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The Indian Magical Herb 'Sanjeevni' (Selaginella bryopteris L.) - A Promising Anti-inflammatory Phytomedicine for the Treatment of Patients with Inflammatory Skin Diseases

  • Paswan, Shravan Kumar (Department of Pharmacognosy & Ethnopharmacology, National Botanical Research Institute (CSIR)) ;
  • Gautam, Arti (Amity Institute of Pharmacy, Amity University) ;
  • Verma, Pritt (Department of Pharmacognosy & Ethnopharmacology, National Botanical Research Institute (CSIR)) ;
  • Rao, Chandana Venkateswara (Department of Pharmacognosy & Ethnopharmacology, National Botanical Research Institute (CSIR)) ;
  • Sidhu, Om Prakash (Department of Pharmacognosy & Ethnopharmacology, National Botanical Research Institute (CSIR)) ;
  • Singh, Ajeet Pratap (Department of Pharmacognosy & Ethnopharmacology, National Botanical Research Institute (CSIR)) ;
  • Srivastava, Sajal (Amity Institute of Pharmacy, Amity University)
  • Received : 2017.02.22
  • Accepted : 2017.05.04
  • Published : 2017.06.30

Abstract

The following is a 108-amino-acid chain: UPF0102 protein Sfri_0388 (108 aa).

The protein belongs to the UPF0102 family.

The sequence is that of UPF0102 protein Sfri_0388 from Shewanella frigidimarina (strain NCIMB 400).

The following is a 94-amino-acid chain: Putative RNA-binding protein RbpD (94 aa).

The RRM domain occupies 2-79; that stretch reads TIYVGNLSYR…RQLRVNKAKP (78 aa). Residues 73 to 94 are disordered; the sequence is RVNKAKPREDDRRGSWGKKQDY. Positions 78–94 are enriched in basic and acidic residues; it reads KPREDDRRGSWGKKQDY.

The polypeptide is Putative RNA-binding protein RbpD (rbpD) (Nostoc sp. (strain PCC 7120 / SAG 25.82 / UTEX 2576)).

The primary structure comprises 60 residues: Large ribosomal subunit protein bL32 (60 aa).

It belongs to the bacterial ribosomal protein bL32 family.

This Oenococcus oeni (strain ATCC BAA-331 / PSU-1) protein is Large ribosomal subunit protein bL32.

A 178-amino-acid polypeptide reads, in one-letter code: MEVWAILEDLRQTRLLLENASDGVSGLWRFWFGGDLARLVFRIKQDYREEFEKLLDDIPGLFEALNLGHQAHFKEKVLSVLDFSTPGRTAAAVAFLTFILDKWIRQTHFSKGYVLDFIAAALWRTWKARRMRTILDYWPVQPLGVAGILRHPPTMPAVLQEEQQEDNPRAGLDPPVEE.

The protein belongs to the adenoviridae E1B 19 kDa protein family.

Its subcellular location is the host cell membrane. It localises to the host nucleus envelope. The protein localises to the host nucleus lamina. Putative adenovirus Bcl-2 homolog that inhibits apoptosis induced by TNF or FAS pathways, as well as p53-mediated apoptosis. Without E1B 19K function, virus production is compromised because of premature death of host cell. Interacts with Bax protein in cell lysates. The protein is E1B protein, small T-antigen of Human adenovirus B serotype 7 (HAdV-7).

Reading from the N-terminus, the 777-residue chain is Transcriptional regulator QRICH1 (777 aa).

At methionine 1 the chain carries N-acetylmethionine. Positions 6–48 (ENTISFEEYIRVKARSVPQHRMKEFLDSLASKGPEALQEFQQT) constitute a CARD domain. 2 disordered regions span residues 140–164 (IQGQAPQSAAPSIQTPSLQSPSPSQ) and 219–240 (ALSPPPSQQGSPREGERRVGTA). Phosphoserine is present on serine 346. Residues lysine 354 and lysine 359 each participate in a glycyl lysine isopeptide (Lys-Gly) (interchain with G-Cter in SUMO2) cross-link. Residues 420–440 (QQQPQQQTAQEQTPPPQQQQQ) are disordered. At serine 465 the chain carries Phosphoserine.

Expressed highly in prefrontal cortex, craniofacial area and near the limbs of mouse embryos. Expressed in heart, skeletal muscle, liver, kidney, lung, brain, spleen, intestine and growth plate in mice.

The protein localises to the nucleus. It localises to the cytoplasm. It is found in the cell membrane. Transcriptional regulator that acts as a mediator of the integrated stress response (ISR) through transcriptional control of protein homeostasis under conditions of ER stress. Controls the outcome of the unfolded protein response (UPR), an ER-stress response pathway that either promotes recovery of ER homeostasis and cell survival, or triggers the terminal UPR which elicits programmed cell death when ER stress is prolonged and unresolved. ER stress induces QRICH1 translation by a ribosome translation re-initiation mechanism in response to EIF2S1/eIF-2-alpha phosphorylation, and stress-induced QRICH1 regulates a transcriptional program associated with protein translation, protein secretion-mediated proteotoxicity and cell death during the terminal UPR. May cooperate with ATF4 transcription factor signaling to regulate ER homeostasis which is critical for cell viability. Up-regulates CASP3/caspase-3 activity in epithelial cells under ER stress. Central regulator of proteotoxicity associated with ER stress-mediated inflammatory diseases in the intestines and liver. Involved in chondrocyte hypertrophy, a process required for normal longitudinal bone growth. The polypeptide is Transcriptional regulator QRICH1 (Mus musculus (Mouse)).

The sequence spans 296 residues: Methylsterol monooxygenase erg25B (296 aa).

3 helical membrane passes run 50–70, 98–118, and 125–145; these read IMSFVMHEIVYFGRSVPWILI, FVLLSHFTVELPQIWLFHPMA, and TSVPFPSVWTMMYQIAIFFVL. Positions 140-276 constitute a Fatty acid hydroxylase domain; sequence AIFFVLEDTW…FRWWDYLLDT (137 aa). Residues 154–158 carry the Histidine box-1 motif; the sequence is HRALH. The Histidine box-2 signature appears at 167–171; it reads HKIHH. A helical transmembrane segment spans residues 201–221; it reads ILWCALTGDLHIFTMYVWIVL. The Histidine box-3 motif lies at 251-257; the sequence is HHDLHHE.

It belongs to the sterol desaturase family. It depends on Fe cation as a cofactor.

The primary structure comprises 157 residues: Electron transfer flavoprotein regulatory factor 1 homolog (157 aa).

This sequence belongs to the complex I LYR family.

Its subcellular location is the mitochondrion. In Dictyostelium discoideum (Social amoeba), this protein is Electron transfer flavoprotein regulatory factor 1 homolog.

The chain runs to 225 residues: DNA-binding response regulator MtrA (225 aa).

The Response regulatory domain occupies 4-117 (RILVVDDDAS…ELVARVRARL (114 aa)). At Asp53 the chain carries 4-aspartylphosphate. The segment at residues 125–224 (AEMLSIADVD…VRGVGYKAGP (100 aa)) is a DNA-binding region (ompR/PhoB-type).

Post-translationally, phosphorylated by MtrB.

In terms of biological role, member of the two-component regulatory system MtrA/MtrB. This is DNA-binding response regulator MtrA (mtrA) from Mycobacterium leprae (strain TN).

Objectives: Selaginella bryopteris L. (family: Selaginaceae), is often used in traditional Indian systems of medicine for the prevention and cure of several disorders and for the treatment of patient with spermatorrhoea, venereal disease, constipation, colitis, urinary tract infections, fever, epilepsy, leucorrhoea, beri-beri and cancer. It is also used as a strength tonic. This study aimed to evaluate the mechanisms underlying the anti-inflammatory effects of topically administered aqueous, polar and non-polar methanolic fractions ($10mg/20{\mu}L$) of Selaginella bryopteris. Methods: An acute oral toxicity study of Selaginella bryopteris at doses from 250 to 2,000 mg/kg body weight (bw) was performed. Aqueous, polar and non-polar methanolic extracts ($10mg/20{\mu}L$) applied topically for 5 days were evaluated for their anti-inflammatory effects against 12-tetra-O-decanoyl phorbol acetate (TPA)- induced inflammation by using the redness in the ear, the ear's weight (edema), oxidative stress parameters, such as lipid-peroxide (LPO) and nitric oxide (NO), and the pro-inflammatory cytokines involved in inflammation, such as tumour necrosis factor $(TNF)-{\alpha}$, interleukin $(IL)-1{\beta}$ and IL-6. Indomethacine ($0.5mg/20{\mu}L$) was used for the positive control. Results: Selaginella bryopteris produced no mortalities when administered orally at doses from 250 to 2,000 mg/kg bw. Topical treatment with the non-polar methanolic fraction ($10mg/20{\mu}L$) significantly suppressed redness ($2.4{\pm}0.5$) and edema ($30.4{\pm}1$) and effectively reduced the LPO level ($32.3{\pm}3.3$). The NO level was ($8.07{\pm}0.55$), and the $TNF-{\alpha}$, $IL-1{\beta}$, and IL-6 levels were decreased to $69.6{\pm}15.5$, $7.7{\pm}4.8$ and $82.6{\pm}5.9$, respectively. Conclusion: This study demonstrated for the first time the mechanisms underlying the anti-inflammatory effect of medicinal plants like Selaginella bryopteris and quantified the pharmacological interactions between them. The present study showed this herbal product to be a promising anti-inflammatory phytomedicine for the treatment of patients with inflammatory skin diseases.

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